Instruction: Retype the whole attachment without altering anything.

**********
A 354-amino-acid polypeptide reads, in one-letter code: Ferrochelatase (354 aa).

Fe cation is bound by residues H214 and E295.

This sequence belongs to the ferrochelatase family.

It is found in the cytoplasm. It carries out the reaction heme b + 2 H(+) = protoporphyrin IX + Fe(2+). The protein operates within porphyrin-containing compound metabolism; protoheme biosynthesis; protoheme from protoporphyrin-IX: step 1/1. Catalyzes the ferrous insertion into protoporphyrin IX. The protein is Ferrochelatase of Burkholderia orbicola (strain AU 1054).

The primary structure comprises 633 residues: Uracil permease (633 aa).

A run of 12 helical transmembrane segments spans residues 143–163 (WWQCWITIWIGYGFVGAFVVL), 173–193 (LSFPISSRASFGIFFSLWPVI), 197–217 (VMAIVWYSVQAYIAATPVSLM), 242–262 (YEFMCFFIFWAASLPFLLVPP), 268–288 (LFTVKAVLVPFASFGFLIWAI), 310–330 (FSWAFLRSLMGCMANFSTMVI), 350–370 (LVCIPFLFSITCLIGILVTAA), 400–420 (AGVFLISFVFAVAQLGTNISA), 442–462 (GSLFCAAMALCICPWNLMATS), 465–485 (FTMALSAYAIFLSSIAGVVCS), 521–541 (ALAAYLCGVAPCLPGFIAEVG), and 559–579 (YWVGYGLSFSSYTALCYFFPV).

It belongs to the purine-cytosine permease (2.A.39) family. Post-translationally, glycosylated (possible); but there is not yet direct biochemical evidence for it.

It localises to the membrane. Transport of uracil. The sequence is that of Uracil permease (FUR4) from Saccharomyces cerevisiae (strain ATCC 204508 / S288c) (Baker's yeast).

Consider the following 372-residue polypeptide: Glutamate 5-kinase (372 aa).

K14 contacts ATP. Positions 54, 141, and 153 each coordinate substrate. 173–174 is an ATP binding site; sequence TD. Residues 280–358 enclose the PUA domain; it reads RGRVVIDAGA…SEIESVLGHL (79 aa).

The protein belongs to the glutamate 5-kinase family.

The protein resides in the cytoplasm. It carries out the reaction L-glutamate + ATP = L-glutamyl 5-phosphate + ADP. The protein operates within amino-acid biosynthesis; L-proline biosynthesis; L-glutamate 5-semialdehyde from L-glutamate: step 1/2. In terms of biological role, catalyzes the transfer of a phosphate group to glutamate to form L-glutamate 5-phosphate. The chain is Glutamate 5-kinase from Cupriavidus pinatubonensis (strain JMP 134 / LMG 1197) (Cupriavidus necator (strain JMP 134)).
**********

A 354-amino-acid polypeptide reads, in one-letter code: Ferrochelatase (354 aa).

Fe cation is bound by residues H214 and E295.

This sequence belongs to the ferrochelatase family.

It is found in the cytoplasm. It carries out the reaction heme b + 2 H(+) = protoporphyrin IX + Fe(2+). The protein operates within porphyrin-containing compound metabolism; protoheme biosynthesis; protoheme from protoporphyrin-IX: step 1/1. Catalyzes the ferrous insertion into protoporphyrin IX. The protein is Ferrochelatase of Burkholderia orbicola (strain AU 1054).

The primary structure comprises 633 residues: Uracil permease (633 aa).

A run of 12 helical transmembrane segments spans residues 143–163 (WWQCWITIWIGYGFVGAFVVL), 173–193 (LSFPISSRASFGIFFSLWPVI), 197–217 (VMAIVWYSVQAYIAATPVSLM), 242–262 (YEFMCFFIFWAASLPFLLVPP), 268–288 (LFTVKAVLVPFASFGFLIWAI), 310–330 (FSWAFLRSLMGCMANFSTMVI), 350–370 (LVCIPFLFSITCLIGILVTAA), 400–420 (AGVFLISFVFAVAQLGTNISA), 442–462 (GSLFCAAMALCICPWNLMATS), 465–485 (FTMALSAYAIFLSSIAGVVCS), 521–541 (ALAAYLCGVAPCLPGFIAEVG), and 559–579 (YWVGYGLSFSSYTALCYFFPV).

It belongs to the purine-cytosine permease (2.A.39) family. Post-translationally, glycosylated (possible); but there is not yet direct biochemical evidence for it.

It localises to the membrane. Transport of uracil. The sequence is that of Uracil permease (FUR4) from Saccharomyces cerevisiae (strain ATCC 204508 / S288c) (Baker's yeast).

Consider the following 372-residue polypeptide: Glutamate 5-kinase (372 aa).

K14 contacts ATP. Positions 54, 141, and 153 each coordinate substrate. 173–174 is an ATP binding site; sequence TD. Residues 280–358 enclose the PUA domain; it reads RGRVVIDAGA…SEIESVLGHL (79 aa).

The protein belongs to the glutamate 5-kinase family.

The protein resides in the cytoplasm. It carries out the reaction L-glutamate + ATP = L-glutamyl 5-phosphate + ADP. The protein operates within amino-acid biosynthesis; L-proline biosynthesis; L-glutamate 5-semialdehyde from L-glutamate: step 1/2. In terms of biological role, catalyzes the transfer of a phosphate group to glutamate to form L-glutamate 5-phosphate. The chain is Glutamate 5-kinase from Cupriavidus pinatubonensis (strain JMP 134 / LMG 1197) (Cupriavidus necator (strain JMP 134)).